Have you ever tried to turn over a new leaf, and found that without a systematic process you soon slide back to your old ways?
One process for changing your life can be found in the Jewish holy days from Rosh Hashanah to Simchat Torah. I realized this year that these days are a recipe for a 23-day period of transformation.
1) On the two days of Rosh Hashanah (“Head of the Year”), we declare the beginning of a new year. And we wake up when we hear the blast of the shofar, a loud wind instrument made out of a ram’s horn.
2) On Yom Kippur (“Day of Atonement”), having apologized to the people we have wronged and forgiven those who wronged us, we go on to confess our errors to God and forgive ourselves.
3) During the seven days of Sukkot (“Huts”), we eat, sleep, and study (as much as the weather permits) in temporary shelters whose roofs of branches let in some rain and starlight. The new lives we are creating for ourselves are like these sukkot: fragile, not secure—but open to nature, to other people, and to the presence of the divine.
4) On the seventh day, Hoshana Rabbah (“Great Supplication”), we circle the sanctuary seven times while beating willow branches on the floor to symbolically disperse the last traces of the previous year’s misdeeds.
5) On Shemini Atzeret (“Eighth Gathering”), we pray for rain so that the new seeds we have planted will grow during the winter.
6) On Simchat Torah (“Rejoicing in Torah”), we read the end of the Torah scroll (the last portion in Deuteronomy/Devarim, called Vezot Habrakhah, “And this is the blessing”). Then we roll it back to the beginning and read about the creation of the world in Genesis/Bereishit. In this way we acknowledge the blessings of the old year, close the book on our past mistakes, and launch into creating our new life.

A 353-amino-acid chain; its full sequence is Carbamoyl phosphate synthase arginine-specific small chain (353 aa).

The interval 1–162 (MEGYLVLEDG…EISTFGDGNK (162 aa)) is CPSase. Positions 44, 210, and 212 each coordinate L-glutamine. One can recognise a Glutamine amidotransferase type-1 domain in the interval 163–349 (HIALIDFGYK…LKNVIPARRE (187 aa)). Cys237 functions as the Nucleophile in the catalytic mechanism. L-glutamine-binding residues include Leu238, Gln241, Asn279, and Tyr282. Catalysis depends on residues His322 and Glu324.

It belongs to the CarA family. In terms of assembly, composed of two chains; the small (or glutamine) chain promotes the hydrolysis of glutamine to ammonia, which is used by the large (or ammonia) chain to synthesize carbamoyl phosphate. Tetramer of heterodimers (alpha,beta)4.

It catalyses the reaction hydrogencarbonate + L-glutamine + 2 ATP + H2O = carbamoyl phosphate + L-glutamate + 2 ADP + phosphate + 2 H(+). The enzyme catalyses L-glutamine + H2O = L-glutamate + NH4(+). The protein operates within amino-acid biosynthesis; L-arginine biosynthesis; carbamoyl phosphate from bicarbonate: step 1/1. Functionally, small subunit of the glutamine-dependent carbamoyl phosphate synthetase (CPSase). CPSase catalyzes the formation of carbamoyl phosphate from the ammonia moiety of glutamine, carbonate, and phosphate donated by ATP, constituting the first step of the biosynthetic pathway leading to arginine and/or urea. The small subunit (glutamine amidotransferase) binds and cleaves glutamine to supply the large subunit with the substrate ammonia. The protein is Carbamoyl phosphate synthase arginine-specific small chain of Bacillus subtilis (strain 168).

The haftarah for Simchat Torah is the beginning of the book of Joshua, right after Moses has died. Everything must change now. Joshua, who has spent 40 years as Moses’ attendant, must quickly become the de facto king of the Israelites. The Israelites, who have spent 40 years wandering in the wilderness, complaining about the food, learning the rules of their new religion from Moses, and listening to the old folks’ stories about being slaves in Egypt, must now become first a conquering army, then a people who farm, trade, and live in towns—in the unfamiliar land of Canaan.
Both Joshua and the Israelites are unprepared for their new lives.
Moses anticipates this toward the end of Deuteronomy. He legitimizes Joshua as his successor by laying hands on him, and God confirms it with a pillar of cloud. Then Moses tells the Israelites:
Chizku and imetzu! Do not be afraid and do not feel dread in front of them [the Canaanites], because God, your God, is going with you Itself. It will not let go of you and It will not forsake you. (Deuteronomy/Devarim 31:6)
chizku (חִזְקוּ) = (plural) Hold strong! Hold on! Be fortified! Be stalwart! Be strong!
imetzu (אִמְצוּ) = (plural) Be resolute! Be firm! Be strong!